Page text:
• The split within the Jewish Home party has increased the chance that a right-wing party fails to win 3.25% of the vote, depriving a future Netanyahu coalition of crucial seats. In late December, the Jewish Home’s most popular ministers, Naftali Bennett and Ayelet Shaked, announced they were forming a new party, the New Right. This reflects their long-held ambition to win over more secular, middle-class Jewish-Israeli voters – a mission hampered by Jewish Home’s affiliation with the national-religious sector and the influence of settler rabbis. Bennett and Shaked are now able to form their own list of secular and religious candidates. But the move has weakened Jewish Home and other smaller right-wing parties, with some polls placing Jewish Home, Yisrael Beiteinu and ultra-Orthodox party Shas below the electoral threshold of 3.25%. 

• The centre and left are highly fractured with several parties built around individual personalities rather than specific policies and are currently unable to mount a challenge to Netanyahu. Three rivals – the newly announced Hosen Leyisrael (“Resilience for Israel”) party of former IDF Chief of Staff Benny Gantz, Yair Lapid’s Yesh Atid, and Labor led by Avi Gabbay – are each expected to win between 9 and 15 seats, with Gantz looking strongest, followed by Lapid. Each party leader considers himself a prime ministerial candidate, and at this stage is unwilling to give up their top spot in any potential merger. 

• New entrant Gantz is significant because of the strength of his polling numbers. Despite having announced no policy platform or candidate list and having said almost nothing to the media, Gantz is currently expected to win 14 seats. But more impressive, in a head-to-head poll asking who is preferred as prime minister, Netanyahu wins with 41% but Gantz is preferred by 38%. This reflects a strong anti-Netanyahu vote looking for a credible alternative to unite around. Gantz is assumed to be broadly centrist, and most of his support appears to come at the expense of Labor and Yesh Atid. Gantz’s security credentials could make him a more credible prime ministerial candidate than other Netanyahu rivals, and draw away some of Likud’s more centrist voters.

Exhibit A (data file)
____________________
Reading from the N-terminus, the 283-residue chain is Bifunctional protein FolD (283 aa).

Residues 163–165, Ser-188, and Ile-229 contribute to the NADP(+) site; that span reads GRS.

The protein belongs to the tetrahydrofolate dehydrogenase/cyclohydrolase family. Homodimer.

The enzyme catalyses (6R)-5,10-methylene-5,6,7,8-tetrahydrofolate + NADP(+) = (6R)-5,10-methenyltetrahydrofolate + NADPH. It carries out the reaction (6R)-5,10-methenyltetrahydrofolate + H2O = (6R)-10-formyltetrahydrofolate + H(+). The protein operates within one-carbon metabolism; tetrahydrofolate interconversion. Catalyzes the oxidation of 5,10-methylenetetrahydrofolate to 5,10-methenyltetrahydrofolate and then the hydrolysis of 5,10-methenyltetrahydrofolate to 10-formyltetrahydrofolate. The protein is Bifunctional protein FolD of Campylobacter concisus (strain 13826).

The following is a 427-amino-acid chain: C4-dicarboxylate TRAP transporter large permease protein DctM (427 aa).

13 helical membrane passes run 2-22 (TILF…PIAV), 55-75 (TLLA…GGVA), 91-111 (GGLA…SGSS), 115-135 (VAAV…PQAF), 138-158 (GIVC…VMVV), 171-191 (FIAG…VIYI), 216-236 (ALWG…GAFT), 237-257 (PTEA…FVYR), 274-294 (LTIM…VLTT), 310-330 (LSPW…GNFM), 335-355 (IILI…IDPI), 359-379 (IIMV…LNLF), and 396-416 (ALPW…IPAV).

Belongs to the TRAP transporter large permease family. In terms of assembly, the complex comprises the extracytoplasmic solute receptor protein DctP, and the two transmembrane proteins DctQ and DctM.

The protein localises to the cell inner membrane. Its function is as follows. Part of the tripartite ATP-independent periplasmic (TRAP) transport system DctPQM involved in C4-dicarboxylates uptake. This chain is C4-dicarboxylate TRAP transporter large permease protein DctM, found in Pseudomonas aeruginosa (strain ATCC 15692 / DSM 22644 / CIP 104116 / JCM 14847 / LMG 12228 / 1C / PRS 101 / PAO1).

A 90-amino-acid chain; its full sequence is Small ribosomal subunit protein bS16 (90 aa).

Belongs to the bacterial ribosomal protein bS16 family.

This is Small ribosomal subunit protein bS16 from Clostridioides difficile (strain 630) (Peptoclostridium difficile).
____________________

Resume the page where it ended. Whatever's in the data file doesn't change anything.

• Labor Party leader Avi Gabbay is struggling. In a surprise move, Gabbay dissolved the Zionist Union with Tzipi Livni’s Hatnua (“The Movement”). The Zionist Union formed ahead of the 2015 election under the leadership of Livni and former Labor leader Isaac Herzog. It became the largest opposition party with 24 seats. The list has been losing support for some time and Livni was promoting a merger with other centre and left-wing parties to create a more credible challenge to Netanyahu. For Gabbay, the split will form part of a relaunch strategy that may also include recruiting new candidates, but his actions have divided the Labor Party and its supporters. Livni leads her own Hatnua party, but may seek a partnership with other like-minded candidates. 

• The Joint (Arab) List was expected to win 12 seats, which would make it the third (or even second) largest party. Its biggest challenge was expected to be papering over the significant ideological differences within its ranks and encouraging a high turnout among Arab voters. However, on Jan. 8, Ahmed Tibi of the Ta’al party, one of four making up the Joint List, announced he would run independently from the Joint List, throwing these predictions into question.

A number of new parties and candidates have already entered the race, including: 

• Orly Levy-Abekasis, a popular Knesset Member (and daughter of 1990s Likud Foreign Minister David Levy) who has split from Avigdor Lieberman’s Yisrael Beiteinu party and established her own social welfare orientated party called Gesher (“Bridge”). 

• Moshe ‘Bogie’ Yaalon, a hawkish former IDF Chief of Staff who was sacked as Likud defence minister by Netanyahu in 2016, has formed a new party, Telem (an acronym for “National Statesmanlike Movement”). 

• Adina Bar Shalom, an educator (and daughter of late Sephardi Chief Rabbi and Shas founder Ovadia Yosef) is leading a new Ahi Yisraeli, (“Israeli Brotherhood”) party with a social policy and solidarity agenda, though the party is yet to make a tangible impact in the polls. She is joined by Maj. Gen. (res.) Gideon Sheffer. 

• Eldad Yaniv, a prominent anti-corruption campaigner and veteran political strategist has formed an anti-corruption party, “Protest Movement”, building on months of protests he has organised against Prime Minister Netanyahu. 

© British-Israel Communication and Research Centre (BICOM), reprinted by permission, all rights reserved.